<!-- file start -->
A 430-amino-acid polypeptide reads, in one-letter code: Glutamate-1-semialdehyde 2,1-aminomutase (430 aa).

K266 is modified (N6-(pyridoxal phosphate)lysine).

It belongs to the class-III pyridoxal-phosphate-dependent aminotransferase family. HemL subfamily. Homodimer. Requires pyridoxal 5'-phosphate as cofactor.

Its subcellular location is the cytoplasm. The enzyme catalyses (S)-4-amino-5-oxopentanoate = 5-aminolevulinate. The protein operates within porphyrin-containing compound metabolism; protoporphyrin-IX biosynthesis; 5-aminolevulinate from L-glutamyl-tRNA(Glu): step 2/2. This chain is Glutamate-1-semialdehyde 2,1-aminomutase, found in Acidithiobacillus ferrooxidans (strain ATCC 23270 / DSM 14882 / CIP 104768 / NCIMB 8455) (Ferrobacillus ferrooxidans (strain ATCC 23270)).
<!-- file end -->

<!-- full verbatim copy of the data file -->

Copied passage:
A 430-amino-acid polypeptide reads, in one-letter code: Glutamate-1-semialdehyde 2,1-aminomutase (430 aa).

K266 is modified (N6-(pyridoxal phosphate)lysine).

It belongs to the class-III pyridoxal-phosphate-dependent aminotransferase family. HemL subfamily. Homodimer. Requires pyridoxal 5'-phosphate as cofactor.

Its subcellular location is the cytoplasm. The enzyme catalyses (S)-4-amino-5-oxopentanoate = 5-aminolevulinate. The protein operates within porphyrin-containing compound metabolism; protoporphyrin-IX biosynthesis; 5-aminolevulinate from L-glutamyl-tRNA(Glu): step 2/2. This chain is Glutamate-1-semialdehyde 2,1-aminomutase, found in Acidithiobacillus ferrooxidans (strain ATCC 23270 / DSM 14882 / CIP 104768 / NCIMB 8455) (Ferrobacillus ferrooxidans (strain ATCC 23270)).